Capturing Input with RPi.GPIO

Now that we have experimented with LEDs I want to start capturing basic inputs from buttons using RPi.GPIO. The first question that came up is why do buttons have four pins when they only need two. The answer turns out to be to make them more versatile in making arrays. Articles I found on this went into detail a bit more than I wanted so i made a simple circuit to just test my buttons work the way i expect.

 

button_led

This worked nicely. Pressing the button lights up my LED.

To capture input using RPi.GPIO you will need to set your chosen pins up correctly. It is normal to use what is called a pull-up or pull-down resistor to set the default state of the input pin.


GPIO.setup(pin, GPIO.IN, pull_up_down=GPIO.PUD_UP)

Luckily the raspberry pi allows us to do this in software so my circuit is fairly simple

button_input

 

Wait For Edge

An edge is a change event such as the rising or falling of current over a pin. If you know what input you are waiting for you can pause execution of your program to wait for it by using:


#Edge can be GPIO.RISING, GPIO.FALLING or GPIO.BOTH

GPIO.wait_for_edge(pin, edge, timeout=5000)

ButtonWaitForEdge.py

 

Polling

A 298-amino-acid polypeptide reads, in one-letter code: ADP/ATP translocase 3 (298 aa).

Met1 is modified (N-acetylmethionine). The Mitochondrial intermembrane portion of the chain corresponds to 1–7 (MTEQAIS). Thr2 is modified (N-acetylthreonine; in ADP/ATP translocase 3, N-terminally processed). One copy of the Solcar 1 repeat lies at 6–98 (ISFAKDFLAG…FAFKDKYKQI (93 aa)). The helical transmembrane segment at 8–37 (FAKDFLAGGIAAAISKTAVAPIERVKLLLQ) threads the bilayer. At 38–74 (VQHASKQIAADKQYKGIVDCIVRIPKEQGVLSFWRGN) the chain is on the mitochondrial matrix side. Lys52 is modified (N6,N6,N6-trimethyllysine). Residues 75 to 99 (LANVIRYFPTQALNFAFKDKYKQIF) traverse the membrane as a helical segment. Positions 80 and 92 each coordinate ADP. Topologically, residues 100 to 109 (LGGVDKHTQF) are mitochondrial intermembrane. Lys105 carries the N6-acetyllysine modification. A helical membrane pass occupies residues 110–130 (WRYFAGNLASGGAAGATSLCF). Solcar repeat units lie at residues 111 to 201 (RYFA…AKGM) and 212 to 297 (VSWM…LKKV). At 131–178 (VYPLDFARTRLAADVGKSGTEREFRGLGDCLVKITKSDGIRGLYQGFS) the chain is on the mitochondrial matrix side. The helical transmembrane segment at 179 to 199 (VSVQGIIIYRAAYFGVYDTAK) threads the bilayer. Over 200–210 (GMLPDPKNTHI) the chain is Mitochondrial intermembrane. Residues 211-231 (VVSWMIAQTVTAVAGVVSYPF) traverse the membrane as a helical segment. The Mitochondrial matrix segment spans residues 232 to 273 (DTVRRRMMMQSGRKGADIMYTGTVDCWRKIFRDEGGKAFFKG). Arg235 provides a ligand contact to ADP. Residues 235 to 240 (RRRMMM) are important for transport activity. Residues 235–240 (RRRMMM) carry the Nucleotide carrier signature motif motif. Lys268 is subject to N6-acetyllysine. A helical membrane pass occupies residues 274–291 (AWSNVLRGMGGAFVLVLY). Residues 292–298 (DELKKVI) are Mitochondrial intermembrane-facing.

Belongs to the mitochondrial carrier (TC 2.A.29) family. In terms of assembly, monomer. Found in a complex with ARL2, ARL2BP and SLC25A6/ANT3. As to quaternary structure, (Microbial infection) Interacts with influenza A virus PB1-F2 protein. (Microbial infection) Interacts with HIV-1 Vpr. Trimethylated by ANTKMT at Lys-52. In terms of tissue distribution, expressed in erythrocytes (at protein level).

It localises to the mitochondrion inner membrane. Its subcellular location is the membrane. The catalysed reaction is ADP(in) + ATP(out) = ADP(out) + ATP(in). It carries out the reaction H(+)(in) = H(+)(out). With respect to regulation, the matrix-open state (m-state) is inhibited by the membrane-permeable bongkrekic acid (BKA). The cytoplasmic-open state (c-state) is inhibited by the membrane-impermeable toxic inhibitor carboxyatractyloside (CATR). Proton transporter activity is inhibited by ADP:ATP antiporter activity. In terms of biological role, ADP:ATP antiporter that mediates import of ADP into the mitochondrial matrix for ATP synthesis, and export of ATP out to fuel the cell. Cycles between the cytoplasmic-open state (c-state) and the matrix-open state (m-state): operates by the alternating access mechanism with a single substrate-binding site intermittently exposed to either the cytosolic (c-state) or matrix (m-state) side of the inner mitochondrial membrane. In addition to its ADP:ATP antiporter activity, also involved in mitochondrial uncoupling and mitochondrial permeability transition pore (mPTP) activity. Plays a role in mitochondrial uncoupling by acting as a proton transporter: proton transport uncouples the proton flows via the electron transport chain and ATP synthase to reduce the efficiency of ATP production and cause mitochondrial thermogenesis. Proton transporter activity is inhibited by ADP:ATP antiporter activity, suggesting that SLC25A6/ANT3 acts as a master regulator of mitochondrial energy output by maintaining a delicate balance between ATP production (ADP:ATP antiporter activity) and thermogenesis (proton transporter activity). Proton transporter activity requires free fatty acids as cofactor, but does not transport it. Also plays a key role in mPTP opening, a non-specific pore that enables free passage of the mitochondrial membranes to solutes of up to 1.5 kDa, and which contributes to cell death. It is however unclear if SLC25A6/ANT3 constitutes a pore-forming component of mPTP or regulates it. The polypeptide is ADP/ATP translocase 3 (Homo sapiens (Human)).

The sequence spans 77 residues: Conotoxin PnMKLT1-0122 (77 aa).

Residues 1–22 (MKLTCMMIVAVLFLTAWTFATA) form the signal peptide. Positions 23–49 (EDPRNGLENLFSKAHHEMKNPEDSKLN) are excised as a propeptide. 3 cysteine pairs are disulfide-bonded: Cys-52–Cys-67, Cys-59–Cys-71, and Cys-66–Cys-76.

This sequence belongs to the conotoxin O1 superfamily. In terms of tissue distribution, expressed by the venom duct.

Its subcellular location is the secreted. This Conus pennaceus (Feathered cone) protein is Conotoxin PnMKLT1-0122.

You can poll a pin at anytime using:


GPIO.input(pin)

However doing this you may miss an input if your program is doing something else at the point in time the button is pressed. Below is a script that polls the state of pin 7 every half a second and prints if the button is pressed or not. Because I am polling, if i press the button too quickly the input is not picked up which is not ideal.

ButtonPolling.py

 

Interrupts – Event Detected & Event Callback

You can add listeners for events on pins to avoid missing inputs as you can with polling:


# setup an event listener

GPIO.add_event_detect(pin, GPIO.FALLING)



# check to see if any events have been recorded

GPIO.event_detected(pin)

The good news about using this is that your program can continue to do other things and then when its ready check for events it may have missed. The downside is that multiple events are not captured so again you may miss the fact a button was pressed three times. This is where event callbacks come in handy:


# add an event listener AND an event callback

GPIO.add_event_detect(pin, GPIO.FALLING, bouncetime=200)

GPIO.add_event_callback(pin, somefunction)

Using callbacks means that your program can run and at anytime an input is detected the callback function, in this cace somefunction(), will be triggered. This runs in a separate thread so as not to block the main program.

Note also the parameter “bouncetime”. This is to solve in software the electrical problem of “Switch Bouncing”. This can also be done with a resistor

Here are two examples:

ButtonEventDetected.py

ButtonEventCalback.py

 

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